Hainan Airlines, a Chinese airline, has come under criticism from social media users when it was discovered that the company had instituted stricter diet and weight restrictions for flight attendants, with the possibility of crew members being grounded if they go over their “acceptable” weight by more than 10%.
A form of Body Mass Index (BMI) limit based on a flight attendant’s height and weight was mandated by Hainan Airlines in its most recent grooming guidelines, which were published earlier this month.
According to the media outlet Global Times, the calculation the airline uses to determine the allowable weight is “height (in cm) – 110 = standard weight (in kg).” For instance, a flight attendant must maintain a weight limit of 48kg if she is 158 cm tall, which is the average height for adult Chinese women.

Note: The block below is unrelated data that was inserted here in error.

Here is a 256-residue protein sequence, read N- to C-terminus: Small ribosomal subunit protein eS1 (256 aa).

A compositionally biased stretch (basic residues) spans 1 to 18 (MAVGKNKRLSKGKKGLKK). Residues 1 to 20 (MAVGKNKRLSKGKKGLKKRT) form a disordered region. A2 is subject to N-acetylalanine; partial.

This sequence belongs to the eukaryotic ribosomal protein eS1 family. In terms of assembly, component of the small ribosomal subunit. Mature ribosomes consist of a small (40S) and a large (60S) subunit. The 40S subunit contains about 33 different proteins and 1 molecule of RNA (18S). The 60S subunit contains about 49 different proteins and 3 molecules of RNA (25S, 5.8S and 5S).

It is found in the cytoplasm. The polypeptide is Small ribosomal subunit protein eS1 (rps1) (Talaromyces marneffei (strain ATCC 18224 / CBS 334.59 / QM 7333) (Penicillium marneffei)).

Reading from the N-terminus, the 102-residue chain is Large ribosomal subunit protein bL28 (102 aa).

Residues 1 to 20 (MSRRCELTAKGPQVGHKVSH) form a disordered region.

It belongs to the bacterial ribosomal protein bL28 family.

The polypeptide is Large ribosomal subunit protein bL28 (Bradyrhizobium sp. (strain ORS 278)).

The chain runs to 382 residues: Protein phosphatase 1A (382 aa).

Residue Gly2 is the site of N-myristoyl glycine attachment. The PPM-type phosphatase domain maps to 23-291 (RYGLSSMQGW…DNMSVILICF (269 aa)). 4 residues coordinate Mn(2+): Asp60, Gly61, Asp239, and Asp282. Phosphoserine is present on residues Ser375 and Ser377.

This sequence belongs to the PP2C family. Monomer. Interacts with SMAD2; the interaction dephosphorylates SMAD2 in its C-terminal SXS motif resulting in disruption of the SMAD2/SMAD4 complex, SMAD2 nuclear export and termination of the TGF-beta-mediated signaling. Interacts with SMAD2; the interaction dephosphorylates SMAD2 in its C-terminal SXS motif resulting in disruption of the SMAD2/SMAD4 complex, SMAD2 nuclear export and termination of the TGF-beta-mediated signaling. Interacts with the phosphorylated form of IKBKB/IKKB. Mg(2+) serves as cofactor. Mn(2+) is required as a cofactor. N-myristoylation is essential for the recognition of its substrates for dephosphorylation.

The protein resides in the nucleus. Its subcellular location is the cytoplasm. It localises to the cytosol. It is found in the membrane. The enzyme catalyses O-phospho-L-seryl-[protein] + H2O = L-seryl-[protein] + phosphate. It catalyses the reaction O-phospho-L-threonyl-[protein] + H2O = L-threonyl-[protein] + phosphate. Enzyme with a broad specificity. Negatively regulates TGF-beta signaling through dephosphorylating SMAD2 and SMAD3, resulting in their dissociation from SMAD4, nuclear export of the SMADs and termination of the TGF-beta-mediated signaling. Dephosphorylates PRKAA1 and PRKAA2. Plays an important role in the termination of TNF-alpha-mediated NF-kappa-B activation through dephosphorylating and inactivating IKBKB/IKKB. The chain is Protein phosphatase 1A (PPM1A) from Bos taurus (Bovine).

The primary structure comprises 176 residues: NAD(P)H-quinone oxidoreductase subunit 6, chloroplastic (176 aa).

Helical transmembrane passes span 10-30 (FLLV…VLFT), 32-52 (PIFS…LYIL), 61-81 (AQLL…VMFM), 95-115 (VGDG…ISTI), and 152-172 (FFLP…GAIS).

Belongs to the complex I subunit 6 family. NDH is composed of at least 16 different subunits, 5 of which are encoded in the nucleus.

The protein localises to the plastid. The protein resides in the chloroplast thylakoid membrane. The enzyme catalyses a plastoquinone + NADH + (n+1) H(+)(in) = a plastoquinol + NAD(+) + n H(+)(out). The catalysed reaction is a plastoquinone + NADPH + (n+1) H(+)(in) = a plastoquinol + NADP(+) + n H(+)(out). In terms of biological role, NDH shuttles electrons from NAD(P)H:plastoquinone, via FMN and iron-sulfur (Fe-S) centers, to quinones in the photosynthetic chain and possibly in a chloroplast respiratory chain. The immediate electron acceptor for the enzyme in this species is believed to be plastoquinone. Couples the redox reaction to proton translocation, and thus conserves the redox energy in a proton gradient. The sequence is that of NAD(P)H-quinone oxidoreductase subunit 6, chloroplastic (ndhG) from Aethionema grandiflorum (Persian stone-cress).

Flight attendants who weigh less than 5% over that level will have their weight checked monthly and be subject to a review, while those who weigh more than 10% over the standard will be immediately suspended and placed on a “weight-reduction plan” under the company’s supervision.
In a statement, a representative for Hainan Airlines defended the new rule, claiming it applied equally to both male and female cabin workers. “This is intended to advocate healthy living habits and maintain a good professional image and healthy physique by anchoring the reference target, rather than passively waiting for individual crew members’ physiques to significantly change and then affect safety service work,” the airline said.